CWRT flagge



Volume 37, No. 7 – July 2024

The President’s Message:

There will be a meeting on Wednesday, July 10, 2024.  However, there will be no meeting in  August or September.  I will be presenting a program in July Loudon Rangers and White’s Comanches.  They were independent cavalry units that ignored military rules and regulations.  Come to the meeting and learn more about these raiders.

Gerridine La Rovere

June 12, 2024 Program:

Gerridine La Rovere gave the presentation, The Story of the Official Records

ORIt is affectionately known as the “OR.”  The 128 volumes of the Official Records provide the most comprehensive, authoritative, and exact reference on the Wars operations.  The “OR” contains the eyewitness accounts of the veterans who fought on the battlefields.  However, they are “often flawed sources - poorly written in some cases, lacking perspective in others, frequently contradictory and occasionally even self-serving.”  Nevertheless, they were compiled before publication of other literature on the subject that, in several cases, caused some veterans to alter their memory and perception of events later in life.  After the War veterans’ recollections were so varied that it was hard to believe, “Was at the same battle.”  In spite of their limitations, most historians regard them as the only full, accessible documentation of the War.

The “Official Records of the Union and Confederate Armies in the War of the Rebellion” otherwise known as the “Official Records of the Union and Confederate Armies” or “Official Records” or “OR” is the most extensive collection of Civil War land warfare records available to the public.  It includes selected first- hand accounts, orders, reports, maps, diagrams, and correspondence drawn from official records of the Northern and Southern armies.  The official name of the War in the book title created controversy then and today.

When finally published, the records consisted of 138,579 pages and 1006 maps and diagrams assembled in 128 books.  They were grouped as 70 volumes grouped in four series.

Series I- Military Operations, included were formal reports, both Union and Confederate, the first seizures of United States property in the southern states, and all military operations in the field, with correspondence, orders, reports, and returns Serial Nos. 1-111

Series II – Prisoners Correspondence, orders, reports, and returns, Union and confederate relating to prisoners of war and so far, as military authorities were concerned to state or political prisoners.

Series III – Union Authorities Correspondence, orders, reports and returns of the Union authorities including their correspondence with Confederate officials not relating to subjects in series I and II.  It includes the annual and special reports of the Secretary of War, of the General-in-Chief and the chiefs of several staff corps and departments; the calls for troops and the correspondence between the National and several state authorities Serial Nos.122-126

Series IV- Confederate Authorities correspondence, orders, reports, and returns of the Confederate authorities, similar to the Union material in series III but excluding correspondence between Union and Confederate authorities given in that series. Serial Nos. 127-129

A final comprehensive index, Serial No. 130, was published in 1901 with remaining additions and corrections.  A companion volume, The Atlas to Accompany the Official Records of the Union and Confederate Armies, was published in 1895.  It included maps of the military operations (175 plates), a topographic map of the area of operations (26 plates), and some drawings of weapons, uniforms, insignia, and flags.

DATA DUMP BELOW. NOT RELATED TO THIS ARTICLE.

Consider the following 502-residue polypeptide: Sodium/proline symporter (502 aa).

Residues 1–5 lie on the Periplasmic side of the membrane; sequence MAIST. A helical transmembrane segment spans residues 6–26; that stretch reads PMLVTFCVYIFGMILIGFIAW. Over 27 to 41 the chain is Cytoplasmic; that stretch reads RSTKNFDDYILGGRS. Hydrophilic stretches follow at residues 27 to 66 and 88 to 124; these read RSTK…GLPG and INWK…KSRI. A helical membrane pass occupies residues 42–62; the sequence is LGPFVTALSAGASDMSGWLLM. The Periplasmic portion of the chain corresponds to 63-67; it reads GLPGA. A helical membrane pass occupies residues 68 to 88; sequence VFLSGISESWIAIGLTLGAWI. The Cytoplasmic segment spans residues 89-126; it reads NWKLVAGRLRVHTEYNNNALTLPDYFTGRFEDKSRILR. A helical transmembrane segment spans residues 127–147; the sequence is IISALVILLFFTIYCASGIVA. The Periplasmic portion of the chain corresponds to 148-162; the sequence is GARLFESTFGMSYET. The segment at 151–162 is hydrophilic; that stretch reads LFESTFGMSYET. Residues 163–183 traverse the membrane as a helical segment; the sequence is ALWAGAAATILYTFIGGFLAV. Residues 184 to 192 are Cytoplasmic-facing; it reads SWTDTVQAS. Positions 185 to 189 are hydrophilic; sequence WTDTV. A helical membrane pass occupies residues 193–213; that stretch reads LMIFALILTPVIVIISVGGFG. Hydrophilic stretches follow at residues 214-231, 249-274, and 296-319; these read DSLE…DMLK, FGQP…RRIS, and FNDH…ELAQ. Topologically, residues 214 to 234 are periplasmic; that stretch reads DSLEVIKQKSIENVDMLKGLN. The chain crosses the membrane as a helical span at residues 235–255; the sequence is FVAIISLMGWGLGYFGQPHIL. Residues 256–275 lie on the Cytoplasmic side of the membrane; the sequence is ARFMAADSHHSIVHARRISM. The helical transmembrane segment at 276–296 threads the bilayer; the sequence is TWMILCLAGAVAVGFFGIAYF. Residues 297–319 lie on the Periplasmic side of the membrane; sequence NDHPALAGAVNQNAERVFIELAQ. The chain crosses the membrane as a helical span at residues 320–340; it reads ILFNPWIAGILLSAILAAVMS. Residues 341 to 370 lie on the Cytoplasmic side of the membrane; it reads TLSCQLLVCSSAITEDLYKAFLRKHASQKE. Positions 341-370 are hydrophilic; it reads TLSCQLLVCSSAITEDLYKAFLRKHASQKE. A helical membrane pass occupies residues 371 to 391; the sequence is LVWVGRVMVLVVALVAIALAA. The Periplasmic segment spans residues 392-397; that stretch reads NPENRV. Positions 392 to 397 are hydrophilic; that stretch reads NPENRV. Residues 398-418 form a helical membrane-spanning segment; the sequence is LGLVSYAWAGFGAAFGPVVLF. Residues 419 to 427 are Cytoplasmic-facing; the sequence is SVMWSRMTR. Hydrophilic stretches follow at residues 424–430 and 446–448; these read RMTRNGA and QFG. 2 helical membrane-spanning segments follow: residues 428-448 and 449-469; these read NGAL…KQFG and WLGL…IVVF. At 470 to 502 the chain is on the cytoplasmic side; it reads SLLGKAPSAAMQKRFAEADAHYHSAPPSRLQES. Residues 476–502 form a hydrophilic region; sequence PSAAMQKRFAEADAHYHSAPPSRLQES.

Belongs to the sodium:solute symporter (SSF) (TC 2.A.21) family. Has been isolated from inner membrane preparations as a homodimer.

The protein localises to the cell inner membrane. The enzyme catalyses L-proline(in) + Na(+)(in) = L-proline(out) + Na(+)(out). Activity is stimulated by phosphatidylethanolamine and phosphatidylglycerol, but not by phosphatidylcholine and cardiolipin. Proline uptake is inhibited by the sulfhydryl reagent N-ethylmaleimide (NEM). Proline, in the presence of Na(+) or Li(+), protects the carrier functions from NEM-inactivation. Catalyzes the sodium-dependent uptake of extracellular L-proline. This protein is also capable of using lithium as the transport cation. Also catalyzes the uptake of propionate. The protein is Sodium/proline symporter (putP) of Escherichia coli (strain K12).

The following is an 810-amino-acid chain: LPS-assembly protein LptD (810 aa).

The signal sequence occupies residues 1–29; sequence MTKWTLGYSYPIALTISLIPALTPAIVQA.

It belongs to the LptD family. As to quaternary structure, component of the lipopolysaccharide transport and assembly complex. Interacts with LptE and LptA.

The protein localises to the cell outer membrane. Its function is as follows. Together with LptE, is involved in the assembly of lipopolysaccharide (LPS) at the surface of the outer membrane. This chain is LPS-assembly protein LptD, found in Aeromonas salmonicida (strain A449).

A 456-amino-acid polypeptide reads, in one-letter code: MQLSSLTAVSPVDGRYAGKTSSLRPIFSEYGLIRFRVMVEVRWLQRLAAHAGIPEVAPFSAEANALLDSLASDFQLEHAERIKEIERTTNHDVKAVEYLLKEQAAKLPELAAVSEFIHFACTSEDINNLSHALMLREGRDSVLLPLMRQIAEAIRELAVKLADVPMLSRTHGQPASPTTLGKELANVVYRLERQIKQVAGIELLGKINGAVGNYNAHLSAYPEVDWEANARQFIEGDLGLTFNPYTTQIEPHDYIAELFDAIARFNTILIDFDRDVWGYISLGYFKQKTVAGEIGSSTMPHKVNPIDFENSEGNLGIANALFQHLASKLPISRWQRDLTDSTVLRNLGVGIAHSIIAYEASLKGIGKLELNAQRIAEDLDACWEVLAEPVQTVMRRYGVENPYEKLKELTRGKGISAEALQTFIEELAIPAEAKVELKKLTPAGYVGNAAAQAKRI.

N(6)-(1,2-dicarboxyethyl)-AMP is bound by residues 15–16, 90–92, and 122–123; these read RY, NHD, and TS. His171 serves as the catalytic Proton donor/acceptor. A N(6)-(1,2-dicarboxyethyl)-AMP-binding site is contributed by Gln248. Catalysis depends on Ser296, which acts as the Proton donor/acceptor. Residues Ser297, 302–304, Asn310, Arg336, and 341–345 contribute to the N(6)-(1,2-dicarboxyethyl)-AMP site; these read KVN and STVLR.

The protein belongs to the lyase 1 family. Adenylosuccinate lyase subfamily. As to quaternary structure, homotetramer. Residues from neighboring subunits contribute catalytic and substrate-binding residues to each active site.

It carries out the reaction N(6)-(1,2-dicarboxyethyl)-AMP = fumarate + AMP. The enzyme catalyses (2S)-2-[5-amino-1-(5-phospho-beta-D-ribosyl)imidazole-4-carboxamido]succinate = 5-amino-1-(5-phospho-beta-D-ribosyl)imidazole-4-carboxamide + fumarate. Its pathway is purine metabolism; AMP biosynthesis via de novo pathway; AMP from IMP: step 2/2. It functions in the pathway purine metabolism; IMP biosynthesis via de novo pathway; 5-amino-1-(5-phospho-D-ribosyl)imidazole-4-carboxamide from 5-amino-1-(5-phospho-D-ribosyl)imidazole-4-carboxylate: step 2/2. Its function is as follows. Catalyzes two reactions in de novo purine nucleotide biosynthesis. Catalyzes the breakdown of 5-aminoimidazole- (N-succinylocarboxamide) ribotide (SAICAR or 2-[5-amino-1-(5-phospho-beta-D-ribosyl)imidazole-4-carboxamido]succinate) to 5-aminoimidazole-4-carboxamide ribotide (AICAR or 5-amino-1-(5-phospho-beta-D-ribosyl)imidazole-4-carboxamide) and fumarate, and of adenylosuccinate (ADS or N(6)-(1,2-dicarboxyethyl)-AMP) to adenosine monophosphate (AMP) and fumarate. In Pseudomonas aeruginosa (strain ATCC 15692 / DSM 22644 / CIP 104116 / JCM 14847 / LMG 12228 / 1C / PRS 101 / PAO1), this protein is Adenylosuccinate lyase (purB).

Documents printed in the “Official Records, Armies” were copied directly into type from the originals by the printers of the War Department printing bureau.  These printers had their trade’s long tradition of competence in putting a manuscript together and correcting errors.  They may not have been academics who knew the scholarly requirements for the reproduction of historical documents in print but, they were aware of the problems involved and dealt with them accordingly.  They relied on accepted shop practices, their rich experience, and commonsense.  A large part of the content had already been printed as “preliminary prints” before the project received any proper editorial direction.  The sheer bulk of the material involved prevented any complete review of the copying process.  There were errors made that did not get noticed in the lists of errata.  Of course, printers’ errors occurred.  Many resulted from carelessness, difficulty in reading handwriting, ignorance in spelling proper names, and lack of familiarity with geographical names.

The documents were printed a second time from the preliminary prints that were at the Government Printing Office.  It is amazing that there are not more mistakes in the transcription.

Given the enormous volume of material, the lengthy time period of collection and publication, and the continuing correction by veterans on both sides, the records are said to be the most peer-reviewed documents.  Historians have argued that some of the modifications made years after the events decreased their accuracy and were made to enhance or denigrate reputations.

An additional 100 volumes of previously unpublished reports and correspondence were printed by the Broadfoot Publishing company of Wilmington, North Carolina from 1995 to 1999.  These volumes are entitled “Supplement to the Official Records of the Union and Confederate Armies.”  The company is still in business and publishes and sells books about history.